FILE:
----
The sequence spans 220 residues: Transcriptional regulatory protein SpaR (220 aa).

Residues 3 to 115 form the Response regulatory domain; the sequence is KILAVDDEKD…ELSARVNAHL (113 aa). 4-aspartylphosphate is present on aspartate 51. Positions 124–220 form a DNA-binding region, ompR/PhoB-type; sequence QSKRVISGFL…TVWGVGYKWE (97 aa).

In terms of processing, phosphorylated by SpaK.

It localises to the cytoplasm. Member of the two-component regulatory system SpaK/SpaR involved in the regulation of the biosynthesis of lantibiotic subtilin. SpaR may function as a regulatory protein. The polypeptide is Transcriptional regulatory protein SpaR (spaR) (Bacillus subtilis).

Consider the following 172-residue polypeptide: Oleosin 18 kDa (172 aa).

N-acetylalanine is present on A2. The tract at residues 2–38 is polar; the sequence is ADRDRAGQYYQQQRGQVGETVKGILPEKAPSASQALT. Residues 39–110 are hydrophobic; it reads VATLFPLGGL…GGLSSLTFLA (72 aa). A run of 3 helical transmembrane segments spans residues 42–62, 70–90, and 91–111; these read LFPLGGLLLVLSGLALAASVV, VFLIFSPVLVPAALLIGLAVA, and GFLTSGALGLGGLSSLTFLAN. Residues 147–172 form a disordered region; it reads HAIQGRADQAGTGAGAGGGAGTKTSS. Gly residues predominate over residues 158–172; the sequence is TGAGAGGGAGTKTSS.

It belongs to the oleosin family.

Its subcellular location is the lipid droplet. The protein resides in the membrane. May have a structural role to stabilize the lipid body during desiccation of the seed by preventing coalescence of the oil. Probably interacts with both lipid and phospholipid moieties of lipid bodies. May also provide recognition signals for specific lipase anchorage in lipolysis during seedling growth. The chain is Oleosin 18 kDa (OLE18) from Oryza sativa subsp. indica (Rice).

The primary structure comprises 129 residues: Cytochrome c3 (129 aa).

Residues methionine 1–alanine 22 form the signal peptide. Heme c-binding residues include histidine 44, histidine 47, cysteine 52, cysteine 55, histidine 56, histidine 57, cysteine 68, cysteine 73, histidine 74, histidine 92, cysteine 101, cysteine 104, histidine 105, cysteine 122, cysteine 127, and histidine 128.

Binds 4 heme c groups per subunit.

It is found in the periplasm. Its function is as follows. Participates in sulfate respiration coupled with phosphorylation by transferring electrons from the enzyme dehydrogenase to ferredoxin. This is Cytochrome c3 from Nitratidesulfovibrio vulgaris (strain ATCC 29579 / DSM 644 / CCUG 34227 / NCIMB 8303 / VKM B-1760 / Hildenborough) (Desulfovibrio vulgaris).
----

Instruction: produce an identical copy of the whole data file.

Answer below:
The sequence spans 220 residues: Transcriptional regulatory protein SpaR (220 aa).

Residues 3 to 115 form the Response regulatory domain; the sequence is KILAVDDEKD…ELSARVNAHL (113 aa). 4-aspartylphosphate is present on aspartate 51. Positions 124–220 form a DNA-binding region, ompR/PhoB-type; sequence QSKRVISGFL…TVWGVGYKWE (97 aa).

In terms of processing, phosphorylated by SpaK.

It localises to the cytoplasm. Member of the two-component regulatory system SpaK/SpaR involved in the regulation of the biosynthesis of lantibiotic subtilin. SpaR may function as a regulatory protein. The polypeptide is Transcriptional regulatory protein SpaR (spaR) (Bacillus subtilis).

Consider the following 172-residue polypeptide: Oleosin 18 kDa (172 aa).

N-acetylalanine is present on A2. The tract at residues 2–38 is polar; the sequence is ADRDRAGQYYQQQRGQVGETVKGILPEKAPSASQALT. Residues 39–110 are hydrophobic; it reads VATLFPLGGL…GGLSSLTFLA (72 aa). A run of 3 helical transmembrane segments spans residues 42–62, 70–90, and 91–111; these read LFPLGGLLLVLSGLALAASVV, VFLIFSPVLVPAALLIGLAVA, and GFLTSGALGLGGLSSLTFLAN. Residues 147–172 form a disordered region; it reads HAIQGRADQAGTGAGAGGGAGTKTSS. Gly residues predominate over residues 158–172; the sequence is TGAGAGGGAGTKTSS.

It belongs to the oleosin family.

Its subcellular location is the lipid droplet. The protein resides in the membrane. May have a structural role to stabilize the lipid body during desiccation of the seed by preventing coalescence of the oil. Probably interacts with both lipid and phospholipid moieties of lipid bodies. May also provide recognition signals for specific lipase anchorage in lipolysis during seedling growth. The chain is Oleosin 18 kDa (OLE18) from Oryza sativa subsp. indica (Rice).

The primary structure comprises 129 residues: Cytochrome c3 (129 aa).

Residues methionine 1–alanine 22 form the signal peptide. Heme c-binding residues include histidine 44, histidine 47, cysteine 52, cysteine 55, histidine 56, histidine 57, cysteine 68, cysteine 73, histidine 74, histidine 92, cysteine 101, cysteine 104, histidine 105, cysteine 122, cysteine 127, and histidine 128.

Binds 4 heme c groups per subunit.

It is found in the periplasm. Its function is as follows. Participates in sulfate respiration coupled with phosphorylation by transferring electrons from the enzyme dehydrogenase to ferredoxin. This is Cytochrome c3 from Nitratidesulfovibrio vulgaris (strain ATCC 29579 / DSM 644 / CCUG 34227 / NCIMB 8303 / VKM B-1760 / Hildenborough) (Desulfovibrio vulgaris).